Qwstion is a Swiss brand that makes premium bags made from banana plants
The problem with the fashion industry’s sustainability is not just the fact that they produce clothing in unsustainable amounts, but also that they use synthetic fibres such as polyester which cause great harm to the environment. The good news is that there are many innovative brands out there who are working to reduce the environmental damage.
Qwstion, a Swiss brand, is one of them. This label is based in Zurich and makes premium bags and accessories with Bananatex fabric, a proprietary fabric made from banana trees.
It is also known as “Banana hemp” in the Philippines, or “Abaca” in the Philippines. This is because it is grown there before being made into synthetic fabric. Current discussions revolve around the replacement of these fibres in an effort to clean up fashion industry.
Polyester, once regarded as a miracle fiber because of its light, cheap and durable properties has been the predominant material in garment production. It has been under fire in recent years because of the release microfibres. A 2017 report by the International Union for Conservation of Nature, (IUCN) states that approximately 35 percent of all ocean microplastics came from the laundering of synthetic textiles such as polyester. These textiles were woven deep into the fabric of fast-fashion.
FashionUnited interviewed Christian Kaegi, Qwstion’s co-founder, about Bananatex and how the decision was made to open source the fabric. Also, what is the cost of sustainable fashion.
What fabrics did you use before Bananatex was invented?
We started with cotton, nonorganic, regular cotton. This was the only option that we had when we first started to find the right product for bags. Next came the creation of our own organic cotton canvas, which is GOTS certified. It is still used in some of our collections today. It comes from Turkey and it is processed in Hong Kong.
We also tested other materials such as hemp, bamboo and linen before we finally settled on cotton. These were all natural fibres that had an inherent strength. We needed this for our bags. However, we weren’t able to reach a satisfactory conclusion when we developed those fabrics.
What were your problems?
It was difficult to find reliable sources of these fibres. For strong rucksacks, we considered using nettle. This was a traditional material that was widely used in the past by the Swiss army around the 1920s-30s. However, there is no steady supply of nettle today.
We did find a European source for hemp. Although we set a goal to have the entire supply chain within a small geographic area of Switzerland, we ran into problems. The first step was to find a reliable source of hemp in Belgium. Next, the spinning would take place in Northern Italy. Finally, the weaving would take place on specially modified looms in Switzerland. The entire process required a trucking distance of approximately 4,000 km within Europe.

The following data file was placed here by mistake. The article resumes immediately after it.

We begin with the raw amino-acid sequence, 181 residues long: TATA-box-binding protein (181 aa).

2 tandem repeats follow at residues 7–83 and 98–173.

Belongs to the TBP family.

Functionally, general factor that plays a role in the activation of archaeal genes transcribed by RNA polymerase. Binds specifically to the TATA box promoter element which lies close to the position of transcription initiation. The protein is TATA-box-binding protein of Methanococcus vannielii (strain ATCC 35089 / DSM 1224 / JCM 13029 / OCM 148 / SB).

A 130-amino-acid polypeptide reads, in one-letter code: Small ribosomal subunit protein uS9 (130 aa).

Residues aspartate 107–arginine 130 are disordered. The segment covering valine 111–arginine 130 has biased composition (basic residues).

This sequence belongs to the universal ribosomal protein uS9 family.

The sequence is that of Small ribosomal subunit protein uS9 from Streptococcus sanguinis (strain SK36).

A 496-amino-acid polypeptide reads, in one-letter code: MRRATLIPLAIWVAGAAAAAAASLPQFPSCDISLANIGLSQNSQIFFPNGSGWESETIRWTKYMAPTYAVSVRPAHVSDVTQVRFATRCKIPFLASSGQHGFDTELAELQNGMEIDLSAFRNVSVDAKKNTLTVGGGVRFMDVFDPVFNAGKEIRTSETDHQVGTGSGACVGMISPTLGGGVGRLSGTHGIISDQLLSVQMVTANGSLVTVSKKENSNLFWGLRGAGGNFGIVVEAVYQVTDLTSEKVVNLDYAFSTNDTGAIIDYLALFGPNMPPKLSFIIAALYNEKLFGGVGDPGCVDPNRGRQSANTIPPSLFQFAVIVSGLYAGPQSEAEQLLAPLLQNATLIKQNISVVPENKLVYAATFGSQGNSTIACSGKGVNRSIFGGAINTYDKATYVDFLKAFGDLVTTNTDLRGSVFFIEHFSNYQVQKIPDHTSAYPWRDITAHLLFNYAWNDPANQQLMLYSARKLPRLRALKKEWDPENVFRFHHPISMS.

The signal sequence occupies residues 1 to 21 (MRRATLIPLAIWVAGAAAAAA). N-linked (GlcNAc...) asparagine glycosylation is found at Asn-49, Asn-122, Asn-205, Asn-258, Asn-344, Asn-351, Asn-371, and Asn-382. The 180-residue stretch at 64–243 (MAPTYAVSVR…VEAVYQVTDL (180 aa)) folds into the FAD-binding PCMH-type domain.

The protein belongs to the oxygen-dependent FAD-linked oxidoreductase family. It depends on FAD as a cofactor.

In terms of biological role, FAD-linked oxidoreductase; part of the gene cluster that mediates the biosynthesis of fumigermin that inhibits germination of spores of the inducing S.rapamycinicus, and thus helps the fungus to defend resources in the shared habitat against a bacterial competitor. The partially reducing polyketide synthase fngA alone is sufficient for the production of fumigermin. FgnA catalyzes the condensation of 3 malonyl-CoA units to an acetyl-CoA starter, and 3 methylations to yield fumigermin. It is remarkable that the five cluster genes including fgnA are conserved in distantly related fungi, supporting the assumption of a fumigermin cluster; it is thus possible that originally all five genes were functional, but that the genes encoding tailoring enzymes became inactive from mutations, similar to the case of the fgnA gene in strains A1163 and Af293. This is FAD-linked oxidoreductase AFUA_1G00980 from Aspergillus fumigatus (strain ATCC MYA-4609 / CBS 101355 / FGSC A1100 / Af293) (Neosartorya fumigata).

It was clear that doing it this way would have a greater environmental impact than what we could do in Asia. This realization ultimately led to our decision to travel to the area where we found the banana fiber.
What is the story behind Bananatex?
While researching hemp with our Asian partners, we also discussed the possibility of using banana fibre in a spinner. We were able to work with them on something because they were still in the early stages of their experimentation. This led to three years of experimentation that culminated in Bananatex, the textile we are most happy with.
Bananatex is essentially replacing our other materials, I’d say. We knew that Bananatex was performing as we expected and meeting all sustainability criteria so we implemented it across the entire range as soon as possible. You can see that around 80 percent of the products we have produced over the past two years has been Bananatex. In the next three-years, we expect nearly all of our products to use Bananatex.
What is the pricing structure of other fabrics?
Bananatex costs around 27 dollars per meter – which is a huge difference compared to Cordura, nylons, and polyesters that cost around 3-4 dollars per square metre. To put this in perspective, our organic cotton costs around 9 dollars per metre.
How did you manage to maintain the same price points?
We had to rethink everything about how we designed our bags after purchasing something so expensive. Bananatex’s first collection was very simple. We wanted to minimize the amount of parts in order to offset higher prices. This allowed us to reach a price that was still affordable for our target demographic. Although our prices have risen slightly, I believe it is ultimately due to the cost of sustainability.
The Martindale abrasion testing [a unit that quantifies the abrasion resistance textiles] is at around 30,000. This compares with Cordura’s thinner versions. Cordura of heavyweight might exceed 100,000. It is crucial to consider the ‘appropriateness of materials. This is an area where performance plastic-based materials have made great strides. You could literally carry a ton in your backpack, but it’s not necessary. We looked closely at the appropriateness of our designs and considered how much performance was needed for the intended purpose. This was our main focus. And the bags are biodegradable.
Yes. Yes. We switched our nylon threads to Tencel threads in late. Now, once you have removed the YKKZippers and metal hooks (which can both be recycled), you can simply put the Tencel threads on your compost. It has been gone for six months after we tested it. Our goal was to create a product made from plants that can be returned to nature and plants in the future.